The least persuasive argument here is that “anti-gay books weren’t flagged”. But that’s because they aren’t sexually explicit. Let’s ask this question: does an anti-gay screed get a title GLBT in the first place? I doubt it, because what member of the GLBT constituency, going to that section of the bookstore to find their tribe and buy books, is going to want to have a nasty anti-gay book staring at them? The prudent bookstore would put that back in some other category like “sociology” or “health” or something.

It seems to me that those concerned about trying to screen out adult explicit content either consciously, with eyeballs, or automatically, with a set of tags like “GLBT” and “erotica” simply identified GLBT as a high-probability category for very explicit sexual material.

And in fact their action was legitimate because it *is* a category with a very high probability for sexually explicit material! There’s *nothing wrong* with that. It’s a free country. You can’t ban porn books anymore. You can’t ban even books with some graphic scenes in them. But if they re all in a group to in fact help customers find them better as a sales tactic and as a nod to identity, you can’t then later scream that they were “targeted” in a snafu like this.

I was born in a system that doesn’t give a fuck about you or me.* It doesn’t need to give a fuck about you or me because we’re just hysterical, oversensitive, irrational sub-people who make a huge kerfuffle over nothing. It doesn’t need to give a fuck about me or you because all we want is sex, anyways. I mean who could deny that? And we’re completely irrational when people flag gay and lesbian books as adult that are completely unerotic, because, let’s face it, there are very few books about gays and lesbians which aren’t pornography.

This mess tagged #amazonfail indicated a wound, and now that wound is suppurating. Over the weekend, we found out that gay and lesbian books could be disappeared, and nobody would care unless we raised a shitstorm. But now, the aftermath is all about reinforcing the most damaging stereotypes of queers. This isn’t a fight over censorship, it’s the fucking culture wars all over again. Instead of rendering visible the negative, dismissive stereotypes sexual minorities face, Amazon’s epic fail has resulted in the confirmation of those stereotypes.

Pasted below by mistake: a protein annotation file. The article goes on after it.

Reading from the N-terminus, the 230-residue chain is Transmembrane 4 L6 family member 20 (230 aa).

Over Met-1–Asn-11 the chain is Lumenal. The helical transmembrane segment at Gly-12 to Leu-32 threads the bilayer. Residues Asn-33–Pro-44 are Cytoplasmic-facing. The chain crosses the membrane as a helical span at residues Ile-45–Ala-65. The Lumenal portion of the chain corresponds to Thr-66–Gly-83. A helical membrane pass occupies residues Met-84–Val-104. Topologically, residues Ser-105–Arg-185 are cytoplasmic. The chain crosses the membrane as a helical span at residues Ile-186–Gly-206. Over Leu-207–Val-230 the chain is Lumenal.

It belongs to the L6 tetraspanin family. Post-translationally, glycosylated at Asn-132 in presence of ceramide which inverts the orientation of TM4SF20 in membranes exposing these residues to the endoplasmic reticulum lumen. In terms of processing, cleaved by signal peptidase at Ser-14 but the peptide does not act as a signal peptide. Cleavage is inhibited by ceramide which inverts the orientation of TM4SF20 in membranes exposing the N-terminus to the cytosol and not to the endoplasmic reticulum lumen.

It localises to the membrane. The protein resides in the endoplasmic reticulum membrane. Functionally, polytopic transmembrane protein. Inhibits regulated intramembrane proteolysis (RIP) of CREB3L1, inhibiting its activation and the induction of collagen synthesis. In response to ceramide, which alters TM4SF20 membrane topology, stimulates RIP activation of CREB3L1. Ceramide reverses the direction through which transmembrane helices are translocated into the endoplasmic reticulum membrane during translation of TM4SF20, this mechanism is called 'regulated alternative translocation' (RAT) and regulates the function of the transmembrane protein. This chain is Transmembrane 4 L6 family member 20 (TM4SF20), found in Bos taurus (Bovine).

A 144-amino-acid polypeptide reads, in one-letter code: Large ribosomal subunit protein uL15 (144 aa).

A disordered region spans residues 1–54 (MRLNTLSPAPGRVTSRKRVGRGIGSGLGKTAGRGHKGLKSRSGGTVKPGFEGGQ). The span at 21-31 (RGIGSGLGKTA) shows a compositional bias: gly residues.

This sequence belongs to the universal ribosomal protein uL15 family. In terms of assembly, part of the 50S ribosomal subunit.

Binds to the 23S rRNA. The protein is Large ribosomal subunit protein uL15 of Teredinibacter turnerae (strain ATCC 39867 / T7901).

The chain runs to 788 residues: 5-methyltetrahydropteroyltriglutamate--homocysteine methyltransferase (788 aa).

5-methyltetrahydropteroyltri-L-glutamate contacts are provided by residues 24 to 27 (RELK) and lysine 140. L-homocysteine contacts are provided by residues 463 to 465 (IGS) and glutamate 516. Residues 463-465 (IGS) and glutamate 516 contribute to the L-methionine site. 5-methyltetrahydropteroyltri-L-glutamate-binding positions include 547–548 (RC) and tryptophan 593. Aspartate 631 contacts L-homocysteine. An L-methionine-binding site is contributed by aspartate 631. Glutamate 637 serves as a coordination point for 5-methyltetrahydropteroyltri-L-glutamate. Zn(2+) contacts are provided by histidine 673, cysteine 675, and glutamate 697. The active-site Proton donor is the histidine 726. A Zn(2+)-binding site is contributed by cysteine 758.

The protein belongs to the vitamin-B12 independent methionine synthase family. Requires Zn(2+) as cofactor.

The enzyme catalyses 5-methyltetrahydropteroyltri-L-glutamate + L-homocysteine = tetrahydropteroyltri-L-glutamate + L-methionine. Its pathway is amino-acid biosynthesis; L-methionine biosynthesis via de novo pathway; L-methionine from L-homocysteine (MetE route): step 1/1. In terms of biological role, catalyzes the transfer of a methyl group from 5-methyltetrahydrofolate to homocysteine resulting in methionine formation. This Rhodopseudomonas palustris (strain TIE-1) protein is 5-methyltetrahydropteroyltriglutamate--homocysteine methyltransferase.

Some commentators have noted that this outrage was connected in some way to the battle over same-sex marriage, especially due to the recent legalizations in Iowa and Vermont. For me, it was connected–but I don’t give a fuck about gay marriage, really, speaking for myself. I’ll fight (not to the death, I’m no fucking pseudo-Voltaire) for anybody to marry whoever the fuck they want, but I would never in a million years want to be married to anyone, even if unicorns turned out to be real and marriageable. But this whole equation of LGBT activism, at the present moment,  with gay marriage has not made me a happy dyke. I want to give a fuck about something that has to do with life and living rather than being normal. And the reason  why I jumped on the #amazonfail bandwagon was because it was completely different from the fight for gay marriage.** This wasn’t about being able to be normal, but being able to be. Which is still a major fucking issue. The system doesn’t want to give a fuck about you or me, as the aftermath of amazonfail has shown.

*I realize it’s heavily ironic that I start this post with an epigraph from the words of somebody who only gives a fuck about queers because he wants them to be killed. But that Zomby track is fucking killer, and don’t you dare torrent that shit, because I fucking give a fuck about brilliant underground dubstep producers.

**My other complaint about considering gay marriage as the LGBT issue is that it has resulted in the continued marginalization of transgender folk and transsexuals, discriminated against not just by the straight majority, but, all too often, by cisgendered gays and lesbians themselves. And what about people with disabilities? Are they also hypersensitive, or obsessed aboout sex? Or do they not merit mentioning at all, as is the case in the vast majority of accounts of #amazonfail?



  1. LF said

    “But this whole equation of LGBT activism, at the present moment, with gay marriage has not made me a happy dyke. I want to give a fuck about something that has to do with life and living rather than being normal. ”


    Also, this is a great post in general.

  2. Someone Somewhere said

    There’s some sort of stigma that anything remotely related to being GLBT is “adult.” It’s like there’s still this ridiculous “the gay is contagious, and people exposed to it will catch it!” idea going around, and parents think they have to protect their children from it. Can you imagine making a kids’ movie where one of the characters had two fathers or two mothers instead of one of each? It’d probably never get a PG rating, and its profit would be abysmal.